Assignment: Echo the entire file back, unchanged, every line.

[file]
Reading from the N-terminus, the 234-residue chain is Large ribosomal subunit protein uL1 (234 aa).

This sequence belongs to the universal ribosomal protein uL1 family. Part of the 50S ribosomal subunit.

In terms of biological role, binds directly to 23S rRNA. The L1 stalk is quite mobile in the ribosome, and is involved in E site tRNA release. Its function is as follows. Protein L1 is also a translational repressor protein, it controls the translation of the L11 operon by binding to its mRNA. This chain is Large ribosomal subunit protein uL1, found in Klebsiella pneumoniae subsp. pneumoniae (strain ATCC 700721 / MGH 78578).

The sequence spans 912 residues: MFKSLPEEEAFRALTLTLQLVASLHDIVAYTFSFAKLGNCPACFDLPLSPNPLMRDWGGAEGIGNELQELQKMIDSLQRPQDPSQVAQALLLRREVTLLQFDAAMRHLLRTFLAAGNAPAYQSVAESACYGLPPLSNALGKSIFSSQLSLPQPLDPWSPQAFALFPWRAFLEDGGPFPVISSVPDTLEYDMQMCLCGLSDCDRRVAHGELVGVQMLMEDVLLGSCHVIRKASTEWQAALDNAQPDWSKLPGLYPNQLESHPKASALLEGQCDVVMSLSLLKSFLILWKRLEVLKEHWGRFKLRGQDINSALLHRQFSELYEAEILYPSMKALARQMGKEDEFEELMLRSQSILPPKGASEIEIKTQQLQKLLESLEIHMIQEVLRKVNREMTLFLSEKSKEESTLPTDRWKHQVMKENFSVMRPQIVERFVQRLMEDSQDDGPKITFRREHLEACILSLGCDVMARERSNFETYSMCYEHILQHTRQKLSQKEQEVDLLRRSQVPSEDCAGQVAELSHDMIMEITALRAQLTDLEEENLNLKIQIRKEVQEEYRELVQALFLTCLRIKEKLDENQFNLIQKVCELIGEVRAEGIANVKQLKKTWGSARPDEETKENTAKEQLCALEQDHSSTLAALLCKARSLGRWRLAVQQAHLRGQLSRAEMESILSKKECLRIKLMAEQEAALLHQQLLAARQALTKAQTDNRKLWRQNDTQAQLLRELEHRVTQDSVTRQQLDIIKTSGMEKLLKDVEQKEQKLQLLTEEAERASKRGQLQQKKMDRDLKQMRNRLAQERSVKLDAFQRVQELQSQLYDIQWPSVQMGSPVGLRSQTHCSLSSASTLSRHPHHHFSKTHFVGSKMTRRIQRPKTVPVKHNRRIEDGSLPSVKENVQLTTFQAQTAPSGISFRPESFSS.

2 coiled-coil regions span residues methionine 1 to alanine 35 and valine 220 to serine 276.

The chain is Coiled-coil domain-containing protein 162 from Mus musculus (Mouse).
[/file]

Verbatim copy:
Reading from the N-terminus, the 234-residue chain is Large ribosomal subunit protein uL1 (234 aa).

This sequence belongs to the universal ribosomal protein uL1 family. Part of the 50S ribosomal subunit.

In terms of biological role, binds directly to 23S rRNA. The L1 stalk is quite mobile in the ribosome, and is involved in E site tRNA release. Its function is as follows. Protein L1 is also a translational repressor protein, it controls the translation of the L11 operon by binding to its mRNA. This chain is Large ribosomal subunit protein uL1, found in Klebsiella pneumoniae subsp. pneumoniae (strain ATCC 700721 / MGH 78578).

The sequence spans 912 residues: MFKSLPEEEAFRALTLTLQLVASLHDIVAYTFSFAKLGNCPACFDLPLSPNPLMRDWGGAEGIGNELQELQKMIDSLQRPQDPSQVAQALLLRREVTLLQFDAAMRHLLRTFLAAGNAPAYQSVAESACYGLPPLSNALGKSIFSSQLSLPQPLDPWSPQAFALFPWRAFLEDGGPFPVISSVPDTLEYDMQMCLCGLSDCDRRVAHGELVGVQMLMEDVLLGSCHVIRKASTEWQAALDNAQPDWSKLPGLYPNQLESHPKASALLEGQCDVVMSLSLLKSFLILWKRLEVLKEHWGRFKLRGQDINSALLHRQFSELYEAEILYPSMKALARQMGKEDEFEELMLRSQSILPPKGASEIEIKTQQLQKLLESLEIHMIQEVLRKVNREMTLFLSEKSKEESTLPTDRWKHQVMKENFSVMRPQIVERFVQRLMEDSQDDGPKITFRREHLEACILSLGCDVMARERSNFETYSMCYEHILQHTRQKLSQKEQEVDLLRRSQVPSEDCAGQVAELSHDMIMEITALRAQLTDLEEENLNLKIQIRKEVQEEYRELVQALFLTCLRIKEKLDENQFNLIQKVCELIGEVRAEGIANVKQLKKTWGSARPDEETKENTAKEQLCALEQDHSSTLAALLCKARSLGRWRLAVQQAHLRGQLSRAEMESILSKKECLRIKLMAEQEAALLHQQLLAARQALTKAQTDNRKLWRQNDTQAQLLRELEHRVTQDSVTRQQLDIIKTSGMEKLLKDVEQKEQKLQLLTEEAERASKRGQLQQKKMDRDLKQMRNRLAQERSVKLDAFQRVQELQSQLYDIQWPSVQMGSPVGLRSQTHCSLSSASTLSRHPHHHFSKTHFVGSKMTRRIQRPKTVPVKHNRRIEDGSLPSVKENVQLTTFQAQTAPSGISFRPESFSS.

2 coiled-coil regions span residues methionine 1 to alanine 35 and valine 220 to serine 276.

The chain is Coiled-coil domain-containing protein 162 from Mus musculus (Mouse).